Getting IIS patched fast!

In May of 2003, Microsoft released a cumulative hotfix collection for IIS 4.0, 5.0 and 5.1. You may recall that these versions ship with Windows NT Server 4.0, Windows 2000 Server/Professional and Windows XP Professional. Some have labeled this hotfix collection a security rollup, but Microsoft did not assign it such a name.

This cumulative patch is detailed in

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Microsoft Security Bulletin MS03-018.

This patch includes all security related hotfixes released individually since service pack 6a for Windows NT 4.0 for IIS 4.0, since SP2 for Windows 2000 for IIS 5.0 and includes all hotfixes for Windows XP's IIS 5.1. In addition to all of these previously released hotfixes, this patch also includes several new and previously unreleased security patches. These new patches address various issues including a cross-site scripting vulnerability, a buffer overrun and several denial-of-service vulnerabilities.

None of these new security patches are identified as critical issues. However, it is my opinion that you should patch all known security holes no matter what the current risk level is. Any security hole is still a security hole. Just because the threat or risk is low right now, doesn't mean that your system will be protected by probability. Remember, it only takes a single instance of an attack to infiltrate or decommission a system.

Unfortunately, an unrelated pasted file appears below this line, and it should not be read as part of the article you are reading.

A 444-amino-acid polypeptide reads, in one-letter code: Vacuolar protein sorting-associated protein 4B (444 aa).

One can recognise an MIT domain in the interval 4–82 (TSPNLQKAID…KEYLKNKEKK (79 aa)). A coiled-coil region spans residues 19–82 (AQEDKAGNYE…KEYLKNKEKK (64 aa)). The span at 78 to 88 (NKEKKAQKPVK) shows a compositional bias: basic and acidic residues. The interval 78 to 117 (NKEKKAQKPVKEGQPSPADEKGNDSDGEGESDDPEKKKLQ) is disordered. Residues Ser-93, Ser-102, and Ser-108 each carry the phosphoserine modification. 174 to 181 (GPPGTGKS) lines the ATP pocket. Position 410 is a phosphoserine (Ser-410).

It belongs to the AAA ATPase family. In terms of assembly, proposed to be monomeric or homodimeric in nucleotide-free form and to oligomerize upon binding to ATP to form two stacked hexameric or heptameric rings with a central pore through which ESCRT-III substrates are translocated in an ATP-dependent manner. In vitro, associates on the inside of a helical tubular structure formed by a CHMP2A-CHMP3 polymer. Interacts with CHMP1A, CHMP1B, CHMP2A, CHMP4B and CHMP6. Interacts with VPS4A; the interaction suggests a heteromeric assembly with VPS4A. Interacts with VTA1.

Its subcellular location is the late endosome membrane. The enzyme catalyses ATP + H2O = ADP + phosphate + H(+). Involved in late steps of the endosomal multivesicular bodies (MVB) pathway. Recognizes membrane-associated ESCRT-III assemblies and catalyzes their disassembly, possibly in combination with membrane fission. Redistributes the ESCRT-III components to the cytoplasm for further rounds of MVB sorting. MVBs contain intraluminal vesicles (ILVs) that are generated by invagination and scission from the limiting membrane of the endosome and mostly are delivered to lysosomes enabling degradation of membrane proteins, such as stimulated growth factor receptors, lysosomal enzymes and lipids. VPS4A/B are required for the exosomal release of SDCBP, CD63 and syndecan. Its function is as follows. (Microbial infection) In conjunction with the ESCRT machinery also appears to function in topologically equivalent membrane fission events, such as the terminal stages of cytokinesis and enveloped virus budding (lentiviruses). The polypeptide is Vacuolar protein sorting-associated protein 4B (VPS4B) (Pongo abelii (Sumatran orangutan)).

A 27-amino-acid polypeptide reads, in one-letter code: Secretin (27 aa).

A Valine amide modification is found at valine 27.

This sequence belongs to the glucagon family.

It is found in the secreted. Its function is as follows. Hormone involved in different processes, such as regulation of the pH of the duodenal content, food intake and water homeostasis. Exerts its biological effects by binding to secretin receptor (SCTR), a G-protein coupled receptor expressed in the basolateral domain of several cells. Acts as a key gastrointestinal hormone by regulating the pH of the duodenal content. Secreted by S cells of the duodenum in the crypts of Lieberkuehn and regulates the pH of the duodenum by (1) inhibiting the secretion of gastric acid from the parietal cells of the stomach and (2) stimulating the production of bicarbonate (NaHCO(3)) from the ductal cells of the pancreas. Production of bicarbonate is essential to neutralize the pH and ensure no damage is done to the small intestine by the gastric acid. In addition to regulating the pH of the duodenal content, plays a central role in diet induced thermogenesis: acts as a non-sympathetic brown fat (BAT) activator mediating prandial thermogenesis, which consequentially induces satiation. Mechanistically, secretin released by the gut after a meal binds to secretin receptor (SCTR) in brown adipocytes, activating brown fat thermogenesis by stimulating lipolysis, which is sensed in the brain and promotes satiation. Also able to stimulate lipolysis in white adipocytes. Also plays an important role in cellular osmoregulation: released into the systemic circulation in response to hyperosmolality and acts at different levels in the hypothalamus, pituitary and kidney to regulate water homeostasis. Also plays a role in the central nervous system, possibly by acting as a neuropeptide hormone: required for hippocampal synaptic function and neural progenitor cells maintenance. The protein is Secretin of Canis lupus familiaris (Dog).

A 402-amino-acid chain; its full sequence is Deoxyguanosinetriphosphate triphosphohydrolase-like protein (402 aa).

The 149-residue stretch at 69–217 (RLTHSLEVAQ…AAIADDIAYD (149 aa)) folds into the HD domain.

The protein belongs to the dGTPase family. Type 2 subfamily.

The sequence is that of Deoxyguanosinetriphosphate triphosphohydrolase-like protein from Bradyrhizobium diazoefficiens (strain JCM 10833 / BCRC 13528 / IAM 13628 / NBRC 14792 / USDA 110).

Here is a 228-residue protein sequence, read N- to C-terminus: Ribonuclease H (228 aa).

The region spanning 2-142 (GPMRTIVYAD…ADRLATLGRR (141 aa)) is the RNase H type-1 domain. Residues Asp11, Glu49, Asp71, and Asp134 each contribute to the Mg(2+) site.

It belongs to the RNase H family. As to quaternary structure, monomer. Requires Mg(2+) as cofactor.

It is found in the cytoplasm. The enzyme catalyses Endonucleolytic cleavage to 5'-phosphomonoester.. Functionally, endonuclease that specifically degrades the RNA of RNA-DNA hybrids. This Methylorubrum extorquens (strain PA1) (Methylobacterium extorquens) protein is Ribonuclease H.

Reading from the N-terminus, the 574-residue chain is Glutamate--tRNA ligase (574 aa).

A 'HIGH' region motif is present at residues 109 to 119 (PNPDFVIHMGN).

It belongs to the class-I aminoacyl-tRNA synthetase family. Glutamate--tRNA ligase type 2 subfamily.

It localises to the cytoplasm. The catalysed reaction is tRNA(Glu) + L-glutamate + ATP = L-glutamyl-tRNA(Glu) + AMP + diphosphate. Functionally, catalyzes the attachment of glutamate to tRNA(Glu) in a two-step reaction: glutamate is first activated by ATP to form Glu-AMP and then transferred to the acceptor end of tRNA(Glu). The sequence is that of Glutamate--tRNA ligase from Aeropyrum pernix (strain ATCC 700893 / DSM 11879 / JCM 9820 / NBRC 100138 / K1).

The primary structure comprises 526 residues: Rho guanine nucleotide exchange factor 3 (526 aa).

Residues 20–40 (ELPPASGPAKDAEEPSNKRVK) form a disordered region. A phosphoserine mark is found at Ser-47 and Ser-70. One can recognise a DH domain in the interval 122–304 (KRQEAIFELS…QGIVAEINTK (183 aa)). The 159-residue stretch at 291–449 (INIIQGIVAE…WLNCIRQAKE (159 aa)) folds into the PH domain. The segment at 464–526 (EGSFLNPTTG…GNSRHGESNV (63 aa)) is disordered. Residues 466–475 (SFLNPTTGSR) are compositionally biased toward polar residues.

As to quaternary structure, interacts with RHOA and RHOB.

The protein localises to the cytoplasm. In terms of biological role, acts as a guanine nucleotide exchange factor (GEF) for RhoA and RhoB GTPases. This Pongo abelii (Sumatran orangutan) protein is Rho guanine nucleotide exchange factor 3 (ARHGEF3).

Depending on your configuration, you may not explicitly need this rollup. For example, you may not need it if you are running IIS 5.0 and are not using ASP, you've used IIS Lockdown to disable Ssinc.ddl and WebDAV, and users cannot upload files. In such a case, you only need to ensure that you've installed all previously existing hotfixes and you can skip this rollup for now. However, be sure to double-check your environment against the mitigating factors detailed in the security bulletin before deciding to forego this cumulative patch.

About the author
James Michael Stewart is a partner and researcher for ITinfopros, a technology-focused writing and training organization.

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This was first published in July 2003

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